After a great four days at our friends we headed to Lake Taupo and the geothermic delights of the north island.
After a discussion with Kathrine before we left New Plymouth I decided to take her advice and plot a route that avoided something called the Forgotten World Highway. An hour later after driving down an unsealed road and running in fumes I realised we were on the Forgotten World Highway, oops!
We trundled along with thoughts of calling out the AA on a phone which wasn't picking up a network until we reached, what looked like on the the map, a decent sized town. We entered the crossroads in the middle of town around lunch time time find it devoid of all human life. It was like something from 28 Days Later. Even more spookier was that when we did see anyone it was kids playing in the local primary school playground, I started to have flashbacks to A Nightmare on Elm Street.
So without further a due this "town" was put in our rear view mirror and the reserve tank was put to the test.
As we climbed and descended some beautiful mountain sides and hills, a great back drop for a domestic by the way, we searched for fuel, and life. Eventually we found a female farm-hand on a quad. Petrina jumped out and asked the woman where we could get some fuel. "Petrol or Diesel" was the reply as she held up two Jerry cans. Once she saw how low we were she decided we needed a little more so we followed her to her farm and petrol supplies. We were kindly lavished with 3/4 of a tank and had to insist strongly that she took some money for it. Eventually she did, but I'll probably never pay so little again for fuel. So with a big thanks and a happy travels we were on our way again.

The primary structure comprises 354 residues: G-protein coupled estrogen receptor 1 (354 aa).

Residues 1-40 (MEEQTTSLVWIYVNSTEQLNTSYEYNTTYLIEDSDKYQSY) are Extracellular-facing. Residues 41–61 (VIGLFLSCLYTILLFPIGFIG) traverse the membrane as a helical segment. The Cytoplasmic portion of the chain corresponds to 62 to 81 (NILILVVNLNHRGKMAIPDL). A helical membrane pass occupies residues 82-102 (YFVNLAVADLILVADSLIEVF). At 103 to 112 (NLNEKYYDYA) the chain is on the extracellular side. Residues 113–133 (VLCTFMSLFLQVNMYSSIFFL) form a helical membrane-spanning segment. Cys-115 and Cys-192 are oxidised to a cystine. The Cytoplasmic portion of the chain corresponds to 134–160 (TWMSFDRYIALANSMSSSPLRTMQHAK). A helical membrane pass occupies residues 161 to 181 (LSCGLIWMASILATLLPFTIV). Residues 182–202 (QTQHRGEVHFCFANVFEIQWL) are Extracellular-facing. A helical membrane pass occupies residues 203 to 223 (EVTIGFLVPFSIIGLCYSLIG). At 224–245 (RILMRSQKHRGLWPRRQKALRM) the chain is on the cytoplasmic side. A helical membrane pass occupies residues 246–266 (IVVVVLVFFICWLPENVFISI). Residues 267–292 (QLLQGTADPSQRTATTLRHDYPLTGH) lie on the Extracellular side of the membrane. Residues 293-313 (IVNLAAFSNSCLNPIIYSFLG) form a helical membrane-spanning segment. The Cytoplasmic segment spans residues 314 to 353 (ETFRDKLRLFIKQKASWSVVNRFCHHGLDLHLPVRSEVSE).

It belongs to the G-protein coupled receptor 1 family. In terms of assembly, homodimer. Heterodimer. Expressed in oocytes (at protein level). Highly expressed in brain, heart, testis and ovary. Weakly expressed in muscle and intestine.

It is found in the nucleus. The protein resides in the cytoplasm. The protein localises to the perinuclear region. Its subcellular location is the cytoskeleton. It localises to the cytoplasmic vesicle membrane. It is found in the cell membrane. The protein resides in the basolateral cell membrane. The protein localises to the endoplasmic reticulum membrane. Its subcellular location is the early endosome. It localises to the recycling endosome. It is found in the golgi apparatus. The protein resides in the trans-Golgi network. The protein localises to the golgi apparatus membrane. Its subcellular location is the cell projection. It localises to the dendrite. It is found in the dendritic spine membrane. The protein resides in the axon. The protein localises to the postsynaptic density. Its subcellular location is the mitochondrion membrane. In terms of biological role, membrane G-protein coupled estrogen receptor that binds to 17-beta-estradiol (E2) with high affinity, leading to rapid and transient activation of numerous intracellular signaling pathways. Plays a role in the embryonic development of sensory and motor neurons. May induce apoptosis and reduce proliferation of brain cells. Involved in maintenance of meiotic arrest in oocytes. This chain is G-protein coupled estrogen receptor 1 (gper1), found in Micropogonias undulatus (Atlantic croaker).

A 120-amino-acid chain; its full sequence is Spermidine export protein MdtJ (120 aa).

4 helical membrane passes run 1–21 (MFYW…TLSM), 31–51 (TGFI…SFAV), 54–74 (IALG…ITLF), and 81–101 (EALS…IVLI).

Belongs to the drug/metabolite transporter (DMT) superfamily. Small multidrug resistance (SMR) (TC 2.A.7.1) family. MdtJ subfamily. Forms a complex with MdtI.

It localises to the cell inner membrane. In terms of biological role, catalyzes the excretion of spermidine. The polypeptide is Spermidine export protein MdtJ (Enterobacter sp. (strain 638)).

Once in Taupo we checked in to a really clean campsite, cooked up some nice nosh for supper then hit the hay for a big day in the morning.
The next day we went to the hot springs at local park. Really hot and steaming mini waterfalls empty out into a really pretty blue/green river. It was scorching in some places but a great natural spa and opened up the pours.
After drying off we trekked along the river to the falls at the end. A real force of nature, 100,000 litres of water a second bursting out at the end, more of a colossal jet than a falls.
After a spot of lunch a a trek back we drove up to some smoking craters. This is all part if the Geothermic Highway, however these are man made. The story goes that a power station in the 50's was using water from underground which was cooling volcanic heat from under the earth. The result is in the pictures. (They'll be up soon).
Love to all C & P xx